I had the epidural of my dreams with my second and there's still no escaping that ring - although it just turns into the ring of immense pressure that feels like it's going to break your pelvis.

I'm due with number three in five weeks, and I'm not at all terrified. Fingers crossed for an Emirates birth experience!

Bec.

To me, contractions felt like someone had their hands up inside my pelvis and were pushing the bones apart with Hulk-like strength. And then it would stop and you would feel totally fine for a couple of minutes before it comes over you again (and again).

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Vanessa.

It’s like running a marathon - you have to keep going and going and going. And, like a marathon, you can’t stop to eat or sleep.

Contractions feel like very intense period cramps, and by the end they are very strong and painful. My labour went for 16 hours and I only left the house once I was already pushing (that wasn’t the plan). I arrived fully dilated and got straight in the birth pool and pushed the baby out one and a half hours later.

I did hypno-birthing, which was very helpful and allowed me to do it without drugs. The pushing part also hurt, but when I think back to it my main memory is of exhaustion! It was a very positive experience for me and if I have another baby, I’d like it to be similar.

Sally.

They don't really explain that the pushing is very similar to how you push out a poop. It feels like you are too! And then often you actually do poop. Also, pushing out the placenta feels like giving birth a second time. I also had fluid accumulated all over my lower body that you could push around... it was so weird.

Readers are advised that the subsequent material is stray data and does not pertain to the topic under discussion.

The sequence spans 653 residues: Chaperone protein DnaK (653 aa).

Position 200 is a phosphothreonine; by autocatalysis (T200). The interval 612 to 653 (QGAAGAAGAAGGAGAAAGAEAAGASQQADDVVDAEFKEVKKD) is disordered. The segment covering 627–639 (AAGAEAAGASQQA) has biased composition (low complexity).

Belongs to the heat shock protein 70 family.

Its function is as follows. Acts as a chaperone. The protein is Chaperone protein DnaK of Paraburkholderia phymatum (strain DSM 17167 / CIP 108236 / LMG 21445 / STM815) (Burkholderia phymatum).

Laura.

So much pressure. Everywhere in your body. And in the final push when baby comes out it is the greatest relief EVER!

Jade.

I remember wondering how I could be in that much pain but not dying. I did drug-free births. Funnily enough though, I would literally go through that every day to feel that high of holding your baby for the first time.

Samantha.

This most amazing physiologically powerful sensations. Yes, it was pain. But this pain was not from damage or disease, it was coming from me. 

My whole body focused on one task. All my focus and energy pouring into these intensely powerful and painful surges. Then in between, rest, stillness and bliss... then my breathing changed, and I felt this intense downward shift in my energy.